Star Wars is an American space-themed multimedia series directed by George Lucas, which began with the 1977 film (Episode IV: New Hope). It has been spun off into various television and animation productions. Many other expansions were made out of Star Wars theme, including video games, comics, novels, and even theme-based areas like parks.
In 2012, The Walt Disney Company paid $4.05 billion to George Lucas for the rights to the brand. After that, Disney divided Star Wars into two primary categories: Star Wars Legends and Star Wars Canon, with Canon being the series’ “official” plot.
Star Wars: Plot
“A long time ago in a galaxy, far away,” where humans and many species of aliens coexist with robots. The Star Wars series shows the adventures of characters; space travel between planets is standard due to lightspeed hyperspace technology. The worlds range from opulent, world-spanning metropolia to deserts barely inhabited by savage tribes. Almost every biome on Earth and many imaginary ones has a Star Wars analog that is teeming with sentient and non-sentient alien species. Other celestial objects are also included in the series, like asteroid fields and nebulae.
Spacecrafts range from small starfighters to massive capital ships like Star Destroyers and space stations like the moon-sized Death Stars. There are also examples of telecommunication included, like Two-way audio and audiovisual displays, holographic projections, and HoloNet.
More details about the plot
George Lucas credited Star Wars’ enormous attraction to its mythology, which draws on thousand-year-old psychological patterns and roots of humanity. Lucas considered youngsters as the primary audience for such stories. Star Wars films are similar to Japanese Jidaigeki flicks and Roman mythology. Lucas has indicated that his objective with Star Wars was to build modern mythology based on the research of his friend and mentor, Joseph Campbell. He has also dubbed the first film’s resemblance to Akira Kurosawa’s The Hidden Fortress a “homage.”
Unlike the pristine, futuristic worlds of earlier science-fiction films, the Star Wars films depict a universe full of filth and technology that appears to have been utilized for years. In interviews, Lucas stated that he rubbed the new props with dirt to make them appear weatherworn. Lucas may have been influenced by Sergio Leone’s Spaghetti Western films from the 1960s, which served a similar purpose in the West many years before. It’s easy to think that this departure from standard science-fiction cinema impacted the emerging cyberpunk movement around 1984.
Cast and characters of Star Wars
The films’ casts include renowned performers such as Sofia Coppola and Keisha Castle-Hughes. Acclaimed performers who performed minor roles include Alec Guinness, Peter Cushing, Christopher Lee, and Oliver Ford Davies. Professional models played non-speaking minor characters in the prequel trilogy.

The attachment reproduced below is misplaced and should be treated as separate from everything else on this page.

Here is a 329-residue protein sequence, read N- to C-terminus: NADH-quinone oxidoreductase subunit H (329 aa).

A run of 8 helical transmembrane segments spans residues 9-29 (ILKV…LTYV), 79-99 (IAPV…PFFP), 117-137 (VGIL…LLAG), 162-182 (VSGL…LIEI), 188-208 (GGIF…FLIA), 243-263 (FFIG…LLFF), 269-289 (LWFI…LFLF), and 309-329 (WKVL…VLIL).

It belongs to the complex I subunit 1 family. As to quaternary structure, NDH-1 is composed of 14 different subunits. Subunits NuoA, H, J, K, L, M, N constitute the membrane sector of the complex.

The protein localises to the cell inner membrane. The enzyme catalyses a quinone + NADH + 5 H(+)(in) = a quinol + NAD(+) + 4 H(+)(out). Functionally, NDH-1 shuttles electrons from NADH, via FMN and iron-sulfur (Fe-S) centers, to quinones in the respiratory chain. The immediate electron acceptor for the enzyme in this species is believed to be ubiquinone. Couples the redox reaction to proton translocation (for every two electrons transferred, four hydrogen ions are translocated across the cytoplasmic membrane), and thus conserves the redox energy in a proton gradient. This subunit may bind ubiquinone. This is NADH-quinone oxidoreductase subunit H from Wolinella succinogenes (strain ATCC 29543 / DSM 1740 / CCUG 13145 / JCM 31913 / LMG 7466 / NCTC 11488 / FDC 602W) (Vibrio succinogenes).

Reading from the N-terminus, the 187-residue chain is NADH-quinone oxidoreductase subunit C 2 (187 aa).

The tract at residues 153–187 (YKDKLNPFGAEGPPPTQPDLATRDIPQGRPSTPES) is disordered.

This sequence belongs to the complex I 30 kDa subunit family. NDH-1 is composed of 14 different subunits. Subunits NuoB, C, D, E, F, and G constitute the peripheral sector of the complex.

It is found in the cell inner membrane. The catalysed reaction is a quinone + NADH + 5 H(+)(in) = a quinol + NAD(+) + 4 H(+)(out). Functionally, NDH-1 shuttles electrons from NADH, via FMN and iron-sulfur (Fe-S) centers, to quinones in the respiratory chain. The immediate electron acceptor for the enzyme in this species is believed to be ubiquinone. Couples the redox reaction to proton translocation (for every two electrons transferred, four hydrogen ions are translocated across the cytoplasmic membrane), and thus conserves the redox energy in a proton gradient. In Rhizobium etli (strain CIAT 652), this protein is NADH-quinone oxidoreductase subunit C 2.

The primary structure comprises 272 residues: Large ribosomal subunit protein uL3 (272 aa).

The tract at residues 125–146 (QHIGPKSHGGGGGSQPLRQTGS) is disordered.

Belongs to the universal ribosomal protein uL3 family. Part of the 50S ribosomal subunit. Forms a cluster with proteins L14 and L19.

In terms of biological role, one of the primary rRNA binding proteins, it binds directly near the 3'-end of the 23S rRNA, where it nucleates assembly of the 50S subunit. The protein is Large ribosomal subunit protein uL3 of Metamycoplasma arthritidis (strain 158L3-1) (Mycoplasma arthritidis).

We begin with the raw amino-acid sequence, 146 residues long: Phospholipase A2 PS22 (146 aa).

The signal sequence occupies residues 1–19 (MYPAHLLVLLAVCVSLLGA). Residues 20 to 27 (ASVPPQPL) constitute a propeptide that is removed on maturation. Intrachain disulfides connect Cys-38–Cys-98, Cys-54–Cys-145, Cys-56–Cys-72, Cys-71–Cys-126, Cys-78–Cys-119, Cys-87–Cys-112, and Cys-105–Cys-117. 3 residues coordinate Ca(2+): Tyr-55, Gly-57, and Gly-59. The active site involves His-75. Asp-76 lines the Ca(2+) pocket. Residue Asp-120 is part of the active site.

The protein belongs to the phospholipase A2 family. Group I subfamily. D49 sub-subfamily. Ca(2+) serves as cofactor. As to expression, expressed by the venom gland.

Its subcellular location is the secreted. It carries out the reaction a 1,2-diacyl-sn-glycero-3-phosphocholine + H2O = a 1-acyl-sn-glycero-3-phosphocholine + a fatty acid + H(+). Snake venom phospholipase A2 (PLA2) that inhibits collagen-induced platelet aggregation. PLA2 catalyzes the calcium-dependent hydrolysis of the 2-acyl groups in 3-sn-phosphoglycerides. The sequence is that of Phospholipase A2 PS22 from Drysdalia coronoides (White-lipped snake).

George Lucas was looking for actors. Lucas had chosen an unknown cast against the advice of his buddy Francis Ford Coppola, who had cast The Godfather with prominent theatre and movie performers. Hundreds of actors and actresses auditioned for the three principal parts: Luke Skywalker, Princess Leia, and Han Solo.
Burt Reynolds and Jodie Foster auditioned for the roles. Still, Lucas ultimately picked 25-year-old Mark Hamill (who had only worked on television) as Luke Skywalker and 19-year-old Carrie Fisher as Princess Leia, daughter of Eddie Fisher and Debbie Reynolds. Initially, Harrison Ford was disqualified for the character of Han Solo because he had collaborated with Lucas on American Graffiti, but he was finally cast.
Padmé Amidala Naberrie is a fictional character in the Star Wars saga, played by Natalie Portman in the prequel trilogy. First tangentially referenced in Return of the Jedi, she is presented in The Phantom Menace as the youthful Queen of Naboo and, following her reign, becomes a senator and an anti-war activist in the Galactic Senate.
She secretly marries Jedi Knight Anakin Skywalker before dying while giving birth to twins Luke and Leia Organa. Anakin’s dread of losing Padmé is the spark that drives him to the dark side of the Force and eventually leads to his transformation into Darth Vader.
Padmé’s critical reaction was divided; some admired her personal and political motivations, while others condemned her reversion to a story device for Anakin’s descent into the dark side. Portman’s performance also garnered mixed reviews, with some blaming it on Lucas’ directing and storyline.
Despite the conflicting reactions to Portman’s portrayal of the character, the role helped her attain international notoriety. Padmé has appeared in various Star Wars media, including The Clone Wars, and is one of the three main characters in the prequel trilogy.
How old was Padmé in Episode 1?
In episode 1 of Star Wars, Padme Amidala was 14 when she first met Anakin. When Amidala and Anakin first met, she believed the nine-year-old Tatooine kid was a charming yet educated young man. However, after the Naboo Invasion, Amidala had repaid Anakin’s friendship; she had assisted him in coping with the loss of his mother Shmi on Tatooine, while Skywalker had given her a jar fragment for her to have good fortune. After a lifetime of avoiding romance, she reconnected with Skywalker 10 years later and fell in love with him.